Take the 2-minute tour ×
English Language & Usage Stack Exchange is a question and answer site for linguists, etymologists, and serious English language enthusiasts. It's 100% free, no registration required.

Given two options, we can use 'either and 'neither' to show no preference.

Do you want to watch A or B

Neither, I don't like either.

The only option I can see for more than two options is: 'any' and 'none'

Do you want to watch A, B, C ... ?

None, I don't like any.

Actual Question: Is there, or has there ever been a word to show no preference for 3 options?


More Information

Sometimes we have an extra, sometimes uncommon, option for a 3-type question. This question is searching for a similar option for "either"

How many times have you eaten sushi?

Thrice


What is your phone number?

Oh, seven, double five, treble zero


9 is triple 3


share|improve this question
    
Either and neither are both fairly similar to themselves. –  snailboat Sep 29 '13 at 21:00
1  
Yep. "Neither" is just a contraction of "not either". I'm not sure you've understood the question –  James Webster Sep 29 '13 at 21:18
1  
Not similar to each other, but to themselves. People use both words for 3 or more items. Still, that was more a response to the question title than the question body... –  snailboat Sep 29 '13 at 21:22
1  
Either can't be used (grammatically) to mean more than two. See definition –  James Webster Sep 29 '13 at 21:29
2  
People say things like either A, B, or C all the time. It's perfectly standard. Huddleston and Pullum say "Both is restricted to two-coordinate constructions. Around 1900, usage books began to claim that this was also true of either and neither, but the evidence does not support them." In my idiolect it's okay in the anaphoric sense, too, though I don't know how widespread that is. –  snailboat Sep 29 '13 at 21:50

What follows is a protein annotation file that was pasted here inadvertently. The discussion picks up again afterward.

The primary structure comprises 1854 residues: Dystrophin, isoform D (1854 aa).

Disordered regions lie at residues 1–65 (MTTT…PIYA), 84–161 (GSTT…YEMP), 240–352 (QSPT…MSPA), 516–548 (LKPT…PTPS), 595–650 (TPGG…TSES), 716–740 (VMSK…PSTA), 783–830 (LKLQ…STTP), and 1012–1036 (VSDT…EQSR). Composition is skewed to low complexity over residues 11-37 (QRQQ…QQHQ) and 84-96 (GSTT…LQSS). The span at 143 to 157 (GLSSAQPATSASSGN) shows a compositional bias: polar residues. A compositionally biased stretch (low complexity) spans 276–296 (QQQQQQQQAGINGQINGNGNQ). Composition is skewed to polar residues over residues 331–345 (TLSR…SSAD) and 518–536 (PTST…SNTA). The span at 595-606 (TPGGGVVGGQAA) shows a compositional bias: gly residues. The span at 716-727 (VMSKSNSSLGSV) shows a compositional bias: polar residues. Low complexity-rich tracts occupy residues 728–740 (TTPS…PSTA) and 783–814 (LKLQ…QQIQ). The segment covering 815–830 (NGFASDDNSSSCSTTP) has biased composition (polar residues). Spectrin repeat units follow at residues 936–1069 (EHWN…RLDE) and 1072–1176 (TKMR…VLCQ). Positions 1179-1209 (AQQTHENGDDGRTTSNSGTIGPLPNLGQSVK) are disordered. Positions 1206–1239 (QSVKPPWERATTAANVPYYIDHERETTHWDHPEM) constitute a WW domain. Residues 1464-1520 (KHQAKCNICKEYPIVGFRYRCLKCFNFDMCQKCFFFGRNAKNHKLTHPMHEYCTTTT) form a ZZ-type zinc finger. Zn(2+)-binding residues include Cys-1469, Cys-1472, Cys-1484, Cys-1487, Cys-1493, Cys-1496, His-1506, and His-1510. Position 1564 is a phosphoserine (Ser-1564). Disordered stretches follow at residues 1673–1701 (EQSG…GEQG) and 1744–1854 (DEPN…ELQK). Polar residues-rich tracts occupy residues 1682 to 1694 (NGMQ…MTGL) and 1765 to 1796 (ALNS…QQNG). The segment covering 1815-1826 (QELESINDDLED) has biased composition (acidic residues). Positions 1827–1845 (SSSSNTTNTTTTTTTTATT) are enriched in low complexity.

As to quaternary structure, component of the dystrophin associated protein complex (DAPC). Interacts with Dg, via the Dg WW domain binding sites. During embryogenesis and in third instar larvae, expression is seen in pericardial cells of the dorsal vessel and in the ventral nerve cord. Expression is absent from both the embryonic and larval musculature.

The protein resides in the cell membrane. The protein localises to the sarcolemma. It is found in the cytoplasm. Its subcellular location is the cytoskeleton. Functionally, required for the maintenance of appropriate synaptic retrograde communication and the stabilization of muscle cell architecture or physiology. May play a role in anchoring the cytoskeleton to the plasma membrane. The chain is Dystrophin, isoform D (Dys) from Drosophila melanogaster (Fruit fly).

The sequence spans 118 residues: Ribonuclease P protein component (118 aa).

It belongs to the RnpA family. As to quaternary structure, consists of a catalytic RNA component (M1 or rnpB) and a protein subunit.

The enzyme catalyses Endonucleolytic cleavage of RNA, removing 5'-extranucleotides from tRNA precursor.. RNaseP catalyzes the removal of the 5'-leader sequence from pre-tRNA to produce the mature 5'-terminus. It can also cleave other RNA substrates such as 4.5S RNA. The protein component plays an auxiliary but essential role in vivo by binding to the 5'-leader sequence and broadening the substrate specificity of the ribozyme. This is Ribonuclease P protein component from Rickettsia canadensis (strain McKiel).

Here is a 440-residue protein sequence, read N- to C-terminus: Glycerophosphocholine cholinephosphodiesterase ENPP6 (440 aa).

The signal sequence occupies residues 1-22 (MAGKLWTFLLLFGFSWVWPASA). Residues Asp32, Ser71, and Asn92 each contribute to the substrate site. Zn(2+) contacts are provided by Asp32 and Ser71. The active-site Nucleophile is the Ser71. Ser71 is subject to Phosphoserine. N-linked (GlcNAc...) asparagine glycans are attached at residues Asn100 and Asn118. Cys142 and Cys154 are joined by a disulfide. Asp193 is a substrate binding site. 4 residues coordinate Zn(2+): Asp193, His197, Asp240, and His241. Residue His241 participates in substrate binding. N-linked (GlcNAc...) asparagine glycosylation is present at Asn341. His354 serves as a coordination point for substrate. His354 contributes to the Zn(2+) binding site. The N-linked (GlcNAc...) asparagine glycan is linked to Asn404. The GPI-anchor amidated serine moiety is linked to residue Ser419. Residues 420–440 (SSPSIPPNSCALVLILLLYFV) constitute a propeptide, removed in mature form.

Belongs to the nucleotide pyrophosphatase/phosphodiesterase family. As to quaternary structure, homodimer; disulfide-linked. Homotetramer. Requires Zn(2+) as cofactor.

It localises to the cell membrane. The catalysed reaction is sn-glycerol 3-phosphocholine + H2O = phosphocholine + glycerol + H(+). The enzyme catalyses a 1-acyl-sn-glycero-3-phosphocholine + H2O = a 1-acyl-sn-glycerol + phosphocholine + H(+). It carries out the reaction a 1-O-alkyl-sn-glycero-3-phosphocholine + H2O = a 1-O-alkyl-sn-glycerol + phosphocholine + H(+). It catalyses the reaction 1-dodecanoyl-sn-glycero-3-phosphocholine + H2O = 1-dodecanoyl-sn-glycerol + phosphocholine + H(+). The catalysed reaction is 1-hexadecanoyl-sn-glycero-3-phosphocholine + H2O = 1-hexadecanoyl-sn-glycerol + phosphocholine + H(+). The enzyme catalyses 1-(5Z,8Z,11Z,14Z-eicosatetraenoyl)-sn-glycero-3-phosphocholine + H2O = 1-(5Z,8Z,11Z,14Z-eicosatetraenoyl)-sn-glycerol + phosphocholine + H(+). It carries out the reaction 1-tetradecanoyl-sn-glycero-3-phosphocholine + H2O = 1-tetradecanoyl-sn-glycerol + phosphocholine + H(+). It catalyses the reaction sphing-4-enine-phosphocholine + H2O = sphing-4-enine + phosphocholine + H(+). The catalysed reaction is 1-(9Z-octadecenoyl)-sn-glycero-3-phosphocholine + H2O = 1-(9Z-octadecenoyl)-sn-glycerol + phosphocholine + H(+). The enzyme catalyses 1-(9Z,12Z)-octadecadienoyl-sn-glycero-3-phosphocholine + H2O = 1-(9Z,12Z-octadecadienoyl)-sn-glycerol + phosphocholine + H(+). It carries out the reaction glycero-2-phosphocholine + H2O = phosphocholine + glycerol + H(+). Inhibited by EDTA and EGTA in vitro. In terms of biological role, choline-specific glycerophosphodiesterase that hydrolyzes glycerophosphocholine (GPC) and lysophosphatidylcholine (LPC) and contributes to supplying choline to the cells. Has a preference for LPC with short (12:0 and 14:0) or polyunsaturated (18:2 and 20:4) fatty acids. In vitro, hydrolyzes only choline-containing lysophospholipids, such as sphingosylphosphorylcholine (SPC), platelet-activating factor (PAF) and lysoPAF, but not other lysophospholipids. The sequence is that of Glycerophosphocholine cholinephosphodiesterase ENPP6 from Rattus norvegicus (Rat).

show 2 more comments

4 Answers

up vote 1 down vote accepted

Any (vs. either), none (vs. neither) are your options AFAIK.

The last option in a multiple-choice list is None of the above, not Neither of the above, (even when the options are just two.)

share|improve this answer
add comment

I think you've confused everyone no end. So I am going to skip over most of what has been said here, and merely aim at the answer to your question, which seems to be the one thing that no one has actually done. And here's my answer: No. There is no such word.

To be clear: You are asking if there is a word similar to neither which one could use if asked one's preference for something out of three or more things, when one's answer is that one prefers none of them (a word other than none). The word you seek would be something on the order of theither (a neologism I created just now merely to demonstrate the sort of word you would be seeking), and I reiterate, it doesn't, and never did, exist.

Do I know this for a fact? Absolutely not. I assert this merely on the basis of my own personal knowledge and long experience of the language. I have nothing to back it up. So take that for what it's worth.

share|improve this answer